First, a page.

Not so very long ago I decided I would try World of Tanks. A friend highly recommended it, even though he knows I am not a fan of PvP.
He said it’s different than World of Warcraft’s version of PvP, and its a lot more fun.
He could not have been more right.
I have played about a thousand matches now. Not enough to be an expert by any means, but enough that I have a decent grip on the basics. I’ll be going over those in upcoming posts. For today, I just want to take a look at the two games I really enjoy, and see where the differences lie.
First off, I am only going to address the PvP portion of WoW, as compared to WoT. I can’t compare the character development, side games, or role playing aspects when only one game has those. Simply put, for PvE, it’s WoW all the way.
In each game you control one unit on a digital battlefield.
In each game there are different types of units. Granted, one group is made up of fantasy characters and the other of armored vehicles, but the underlying concept is the same. Unlike Starcraft for instance, where you control all the units.
In each game, in theory at least, the individual units are relatively well balanced against one another. Some are better equipped or slightly higher in level, but once again the concept is very similar.
One glaring difference is that each player in WoT gets one life per battle, whereas in WoW you get unlimited lives thru respawning. The closest WoW gets to this is the reinforcement counts in some battlegrounds that limit the total deaths per side.
This causes a very different mindset when it comes to the game. With only a single life per game, it matters much more how that one life is spent.
Another difference brought about by this is the way matches are scored.
In WoW, generally, it’s a capture the flag style game. You need to achieve an objective while at the same time holding another. Even in Alterac Valley, you need to kill the enemy leader while defending yours (though he can defend himself somewhat as well).
In WoT there is the capture the flag element as well, though the flag captures are more like capturing a graveyard in WoW PvP, where you hold the position until it becomes yours. Do that, before the enemy caps your flag and your team wins.
The other way, and the way perhaps 80% of the WoT matches I have been involved in end up, is with extermination of the opposing team. Most battles last about 10 minutes or so, though they time out after 15.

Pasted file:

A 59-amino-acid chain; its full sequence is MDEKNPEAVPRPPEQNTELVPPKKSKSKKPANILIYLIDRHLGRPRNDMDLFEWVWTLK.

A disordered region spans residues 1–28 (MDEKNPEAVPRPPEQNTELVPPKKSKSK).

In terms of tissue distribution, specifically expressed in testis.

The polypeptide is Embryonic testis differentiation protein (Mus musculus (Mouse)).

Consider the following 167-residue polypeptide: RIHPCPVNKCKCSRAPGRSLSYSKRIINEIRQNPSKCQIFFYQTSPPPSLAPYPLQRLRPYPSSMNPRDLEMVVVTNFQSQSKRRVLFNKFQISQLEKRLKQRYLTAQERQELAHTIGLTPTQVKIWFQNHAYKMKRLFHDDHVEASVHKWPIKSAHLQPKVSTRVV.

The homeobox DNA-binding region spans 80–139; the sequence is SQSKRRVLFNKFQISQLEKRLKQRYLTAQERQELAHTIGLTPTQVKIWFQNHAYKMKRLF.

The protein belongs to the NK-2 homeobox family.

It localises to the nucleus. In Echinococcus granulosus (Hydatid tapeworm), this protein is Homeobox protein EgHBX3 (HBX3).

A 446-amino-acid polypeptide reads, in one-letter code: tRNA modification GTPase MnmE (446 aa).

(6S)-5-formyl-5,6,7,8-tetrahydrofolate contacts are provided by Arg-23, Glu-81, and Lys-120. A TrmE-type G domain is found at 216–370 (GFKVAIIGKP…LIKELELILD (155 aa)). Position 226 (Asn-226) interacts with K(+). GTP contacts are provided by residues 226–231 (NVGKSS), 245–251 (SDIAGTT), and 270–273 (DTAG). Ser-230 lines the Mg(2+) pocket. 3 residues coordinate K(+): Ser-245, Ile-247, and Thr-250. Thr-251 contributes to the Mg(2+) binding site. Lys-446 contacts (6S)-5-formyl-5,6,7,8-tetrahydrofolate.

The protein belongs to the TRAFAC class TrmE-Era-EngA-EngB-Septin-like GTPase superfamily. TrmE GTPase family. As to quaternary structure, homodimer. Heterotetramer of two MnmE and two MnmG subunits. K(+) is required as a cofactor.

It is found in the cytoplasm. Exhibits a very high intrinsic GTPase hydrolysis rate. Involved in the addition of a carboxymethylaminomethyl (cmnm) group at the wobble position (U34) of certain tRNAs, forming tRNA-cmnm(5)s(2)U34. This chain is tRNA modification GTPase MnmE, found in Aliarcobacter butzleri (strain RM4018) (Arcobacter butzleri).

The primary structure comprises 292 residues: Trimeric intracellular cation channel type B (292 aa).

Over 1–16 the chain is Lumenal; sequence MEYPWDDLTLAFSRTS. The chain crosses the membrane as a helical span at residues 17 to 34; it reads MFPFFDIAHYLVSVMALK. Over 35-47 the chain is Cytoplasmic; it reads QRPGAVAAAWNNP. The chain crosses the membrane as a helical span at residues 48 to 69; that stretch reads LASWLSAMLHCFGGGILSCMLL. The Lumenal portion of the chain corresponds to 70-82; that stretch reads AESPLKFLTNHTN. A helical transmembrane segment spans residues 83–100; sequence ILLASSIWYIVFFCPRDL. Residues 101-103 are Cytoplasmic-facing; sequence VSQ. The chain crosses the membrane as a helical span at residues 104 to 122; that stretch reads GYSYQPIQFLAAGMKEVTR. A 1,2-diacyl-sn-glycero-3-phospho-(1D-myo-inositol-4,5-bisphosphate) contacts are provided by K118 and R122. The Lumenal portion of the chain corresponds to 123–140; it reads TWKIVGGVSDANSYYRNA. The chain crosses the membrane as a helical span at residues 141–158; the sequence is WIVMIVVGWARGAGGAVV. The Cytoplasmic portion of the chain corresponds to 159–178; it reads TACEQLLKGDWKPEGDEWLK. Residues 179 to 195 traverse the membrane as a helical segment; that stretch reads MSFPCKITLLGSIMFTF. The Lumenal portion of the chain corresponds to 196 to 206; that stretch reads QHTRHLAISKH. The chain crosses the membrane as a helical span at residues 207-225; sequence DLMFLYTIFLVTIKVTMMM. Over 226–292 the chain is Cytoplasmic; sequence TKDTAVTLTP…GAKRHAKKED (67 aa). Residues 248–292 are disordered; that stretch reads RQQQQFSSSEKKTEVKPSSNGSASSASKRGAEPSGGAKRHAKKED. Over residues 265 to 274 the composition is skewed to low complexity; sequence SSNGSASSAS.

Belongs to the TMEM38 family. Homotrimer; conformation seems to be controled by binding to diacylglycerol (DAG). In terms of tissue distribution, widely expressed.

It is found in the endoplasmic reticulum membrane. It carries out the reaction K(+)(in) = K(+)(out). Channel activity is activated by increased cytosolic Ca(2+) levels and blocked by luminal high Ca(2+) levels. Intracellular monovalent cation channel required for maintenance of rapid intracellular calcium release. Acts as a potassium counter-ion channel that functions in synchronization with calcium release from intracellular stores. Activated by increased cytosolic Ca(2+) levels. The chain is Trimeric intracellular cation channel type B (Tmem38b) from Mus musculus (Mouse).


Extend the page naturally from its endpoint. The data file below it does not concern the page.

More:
In both games, the matches are a lot of fun. I do think that WoT is more balanced, but since thats the only thing they balance for its much easier to do, in my opinion.
One of the largest differences, other than the single life per match, is how advancement is handled.
In WoW you can have up to 50 characters per account, 11 per server. In WoT, as far as I know you could have every single tank in the game. It would be prohibitively expensive since you start with 5 or 6 garage slots and have to buy more with meatspace money, but you could do it if your pockets were deep enough.
The biggest difference is in WoT you get to keep your progression.
There are 10 tiers of tanks in this game, and generally you will be facing tanks within one or two tiers of yourself. I say that to say this.
Lets just say, as a for instance, that I level a WoW character up to a given level bracket. Lets just say 19 to have a number. I can then take him out and gear him up, increasing his relative worth in that bracket.
However, I have to choose whether to stop advancing with him or not. That choice affects who my opponents will be as well. Now, lets say I would also like to play in the 20-25 bracket. I have the option of leveling another character, or progressing the one I already have.
If I go up, everything I have is useless, and I am now locked out of playing in the lower bracket.
If I level an alt, I now must grind my way up to and past the other character in order to get where I want to be. In short, I’m not doing what I want to be doing (PvPing in the 20-25 bracket) I’m out in Durotar questing my way to 20.
In WoT on the other hand, the leveling system is different. Once you buy a tank at whatever tier, its forever at that tier. It can be improved thru playing however. As the tank gains XP you unlock improvements to it, and the crew gets more efficient. Eventually, you have enough XP to unlock the next tank in the line.
If you decide to buy that next tank as well, congrats, you have a new one that needs some love to get “geared up”. You also still have your old one, crew and all. The next patch won’t come along and make you regrind all your equipment again.
I think for someone who PvP’s as casually as I do, WoT is just a better model. A can, and have, walked away for five or six months, only to come back and pick up right where I left off.
Now, this post is already about twice the length I thought it would be. To avoid tossing out a whole book all at once, I’m going to stop here, after just chatting about these gameplay differences.
I could easily dump another thousand words on the financial differences of a subscription modal and a free to play with microtransactions model. Thats a post for another day though.
Until then, keep your head down and your powder dry.
See you on the battlefield.